Freedom and Black Existentialism in Native Son

While reading Native Son by Richard Wright and observing the class discussions, it is clear to me that there are some tensions surrounding Bigger Thomas’ control (and lack thereof), freedom, and humanity. I want to probe these topics further by examining Bigger through the lens of Black Existentialism. In mainstream Existentialism, which was shaped significantly by French philosopher Jean Paul Sartre in the mid 20th century, there is a clear emphasis on the individual. Sartre argues, in his essay “Existentialism is a Humanism,”that humans are not born with an essence or purpose, but rather form themselves through their unique experiences. In other words, no common thread links us and we are fully responsible for ourselves. Black Existentialism critiques this view, though, because it often fails to take into account the full spectrum of systematic oppression holding some individuals back more than others. For example, the black community in the U.S., and their more acute connection to racial violence, death, and exclusion from society, forms individuals in a profound way. 

Some questions arise, then. Do Bigger’s actions carve out a space where he can be free, or do they take away whatever freedom he had (if any)? To what extent is Bigger an example of a person imbued with real dignity and control over his life? For this blog post, I will focus on the first question. 

To answer the first question, I think it is important to define what freedom really means. On the one hand, freedom is a multitude of choices and the ability to live out your desires. On the other hand, freedom is the ability to not have to do something. For example, in a safe and just society, you would have freedom from constant fear. Since Bigger lives in a society where most of his “freedoms from” are not taken care of, he values actions that fulfill his immediate desires and give him choices. He describes this feeling after the murder of Bessie: “He had brought all this about. In all of his life these two murders were the most meaningful things that had ever happened to him. He was living, truly and deeply… never had his will been so free…” (239). Bigger claims that killing two women were moments of true freedom. Through a black existentialist lens, one could argue that Bigger is acting freely because he is forming his identity in opposition to a society that socially and structurally oppresses him.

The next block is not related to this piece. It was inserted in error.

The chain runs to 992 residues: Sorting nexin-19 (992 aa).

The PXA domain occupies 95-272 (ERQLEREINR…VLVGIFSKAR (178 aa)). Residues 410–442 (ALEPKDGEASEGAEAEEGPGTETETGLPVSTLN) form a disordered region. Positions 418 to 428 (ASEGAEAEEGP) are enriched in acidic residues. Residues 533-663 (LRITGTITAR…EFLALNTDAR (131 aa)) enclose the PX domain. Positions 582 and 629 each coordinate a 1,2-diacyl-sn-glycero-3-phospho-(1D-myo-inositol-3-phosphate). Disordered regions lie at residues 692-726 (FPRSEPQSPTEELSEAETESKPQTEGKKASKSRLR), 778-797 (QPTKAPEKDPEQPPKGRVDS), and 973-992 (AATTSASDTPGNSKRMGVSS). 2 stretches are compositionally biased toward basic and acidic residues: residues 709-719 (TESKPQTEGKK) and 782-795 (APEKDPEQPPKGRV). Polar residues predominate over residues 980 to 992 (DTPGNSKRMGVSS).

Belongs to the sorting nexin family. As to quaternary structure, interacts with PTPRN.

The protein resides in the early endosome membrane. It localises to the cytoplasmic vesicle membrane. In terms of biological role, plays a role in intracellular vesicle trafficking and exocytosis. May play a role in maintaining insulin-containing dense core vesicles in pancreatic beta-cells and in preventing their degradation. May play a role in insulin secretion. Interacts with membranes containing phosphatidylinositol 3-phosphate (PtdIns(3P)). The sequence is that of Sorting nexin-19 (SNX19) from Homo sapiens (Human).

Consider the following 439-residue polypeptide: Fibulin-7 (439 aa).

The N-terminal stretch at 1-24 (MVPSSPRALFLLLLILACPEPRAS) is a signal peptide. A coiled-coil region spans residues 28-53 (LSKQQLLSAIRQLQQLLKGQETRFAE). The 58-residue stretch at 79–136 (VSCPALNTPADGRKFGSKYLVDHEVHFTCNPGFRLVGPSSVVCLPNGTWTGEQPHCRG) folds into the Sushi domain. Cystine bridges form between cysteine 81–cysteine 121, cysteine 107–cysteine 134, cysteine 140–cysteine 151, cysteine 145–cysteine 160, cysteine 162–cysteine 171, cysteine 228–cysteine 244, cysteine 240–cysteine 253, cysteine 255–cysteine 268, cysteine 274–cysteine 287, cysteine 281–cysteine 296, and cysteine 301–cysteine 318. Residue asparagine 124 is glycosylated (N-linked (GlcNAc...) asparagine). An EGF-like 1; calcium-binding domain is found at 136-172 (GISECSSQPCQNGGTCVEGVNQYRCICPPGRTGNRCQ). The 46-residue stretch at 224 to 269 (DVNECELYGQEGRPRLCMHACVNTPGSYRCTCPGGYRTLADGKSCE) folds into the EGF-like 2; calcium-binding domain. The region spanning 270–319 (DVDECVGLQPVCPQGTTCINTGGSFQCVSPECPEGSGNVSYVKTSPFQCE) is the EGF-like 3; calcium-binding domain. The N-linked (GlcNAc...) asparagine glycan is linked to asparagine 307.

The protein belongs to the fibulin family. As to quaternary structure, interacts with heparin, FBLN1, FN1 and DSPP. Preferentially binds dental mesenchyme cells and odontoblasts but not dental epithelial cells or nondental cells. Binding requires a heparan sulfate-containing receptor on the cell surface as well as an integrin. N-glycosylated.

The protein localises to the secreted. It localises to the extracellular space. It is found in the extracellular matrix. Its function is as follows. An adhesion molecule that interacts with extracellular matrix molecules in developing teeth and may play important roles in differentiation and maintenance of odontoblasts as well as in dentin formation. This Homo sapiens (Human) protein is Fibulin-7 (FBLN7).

However, I think the lens of black existentialism finds the type of freedom Bigger attains reprehensible. One key tenet of black existentialism is the belief that one can find meaning through community, even if the community is shared oppression. But Bigger isolates himself completely from everyone in the story. He refers to them as “blind,” kills a white woman and a black woman, and barely bats an eye when his actions result in the unfair stop and searching of all the black men in his neighborhood. So, he does not really seem to have a identity rooted in love or community for anyone. This total disregard for other people, as well as the real racism he faces, put him in a situation not unlike the rat in the first pages, fated for an early death.